Life-Saving Early Cancer Detection Could Be Vastly Improved With New Blood Test

Planned parenthood blood draw
Peter Yanez, who is insured under a policy from the Affordable Care Act, has blood drawn by Linda Williams, a medical assistant, as he gets a blood test at a Planned Parenthood health center on May 12, 2017 in Miami, Florida. Joe Raedle/Getty Images

Updated | Finding out if you have one of eight cancers could someday be as simple as having your blood drawn, thanks to a new test. For five of these cancers, the test, called CancerSEEK, would be the first-ever screening of its kind to become available. It could even literally save lives by detecting early-stage cancers, including hard-to-detect ones like pancreatic cancer.

Researchers from across the United States, as well as Italy and Australia, published a paper demonstrating the test's capabilities in Science on Thursday. The study, which screened over 1,000 patients known to have cancer and 815 people presumed to be healthy, found that the test could accurately detect cancer when it existed about 70 percent of the time and accurately did not detect cancer more than 99 percent of the time. The test also gave doctors clues about where to look for a tumor in about 83 percent of the cases used. The types of cancers that could be detected include ovarian, liver, stomach, pancreatic, esophageal, colorectal, lung and breast cancers.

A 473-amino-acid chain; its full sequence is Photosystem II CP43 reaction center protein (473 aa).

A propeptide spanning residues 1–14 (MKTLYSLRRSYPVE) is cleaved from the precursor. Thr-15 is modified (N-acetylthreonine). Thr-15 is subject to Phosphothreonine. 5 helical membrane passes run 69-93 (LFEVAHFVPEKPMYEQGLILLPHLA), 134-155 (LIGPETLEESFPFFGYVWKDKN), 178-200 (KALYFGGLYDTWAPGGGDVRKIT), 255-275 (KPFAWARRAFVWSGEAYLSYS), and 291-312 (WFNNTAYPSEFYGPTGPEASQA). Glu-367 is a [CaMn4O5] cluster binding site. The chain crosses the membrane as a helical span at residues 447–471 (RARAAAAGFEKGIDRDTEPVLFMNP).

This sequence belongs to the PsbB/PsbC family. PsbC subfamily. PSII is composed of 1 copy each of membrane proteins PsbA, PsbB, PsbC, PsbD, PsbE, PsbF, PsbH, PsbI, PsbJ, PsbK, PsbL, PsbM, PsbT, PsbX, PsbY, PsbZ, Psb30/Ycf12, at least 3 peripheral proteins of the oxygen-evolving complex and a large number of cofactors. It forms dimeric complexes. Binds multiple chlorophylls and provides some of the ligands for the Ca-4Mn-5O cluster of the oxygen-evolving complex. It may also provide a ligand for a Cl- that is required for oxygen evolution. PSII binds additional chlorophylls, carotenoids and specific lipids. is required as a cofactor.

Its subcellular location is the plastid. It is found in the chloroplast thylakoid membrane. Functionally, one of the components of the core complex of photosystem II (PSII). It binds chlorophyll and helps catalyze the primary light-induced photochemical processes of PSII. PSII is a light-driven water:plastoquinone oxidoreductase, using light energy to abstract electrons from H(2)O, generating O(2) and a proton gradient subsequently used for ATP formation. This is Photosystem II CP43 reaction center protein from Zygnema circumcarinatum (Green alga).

If these results are replicated in additional studies, people might someday receive the results of their "liquid biopsy" a few days or weeks after a simple blood draw.

Biotrial blood samples
A picture taken on January 5, 2017 shows blood samples at the headquarters of the Biotrial pharmaceutical laboratory in Rennes, western France. The laboratory was not involved in tests for a new eight-cancer liquid biopsy detection test called CancerSEEK. DAMIEN MEYER/AFP/Getty Images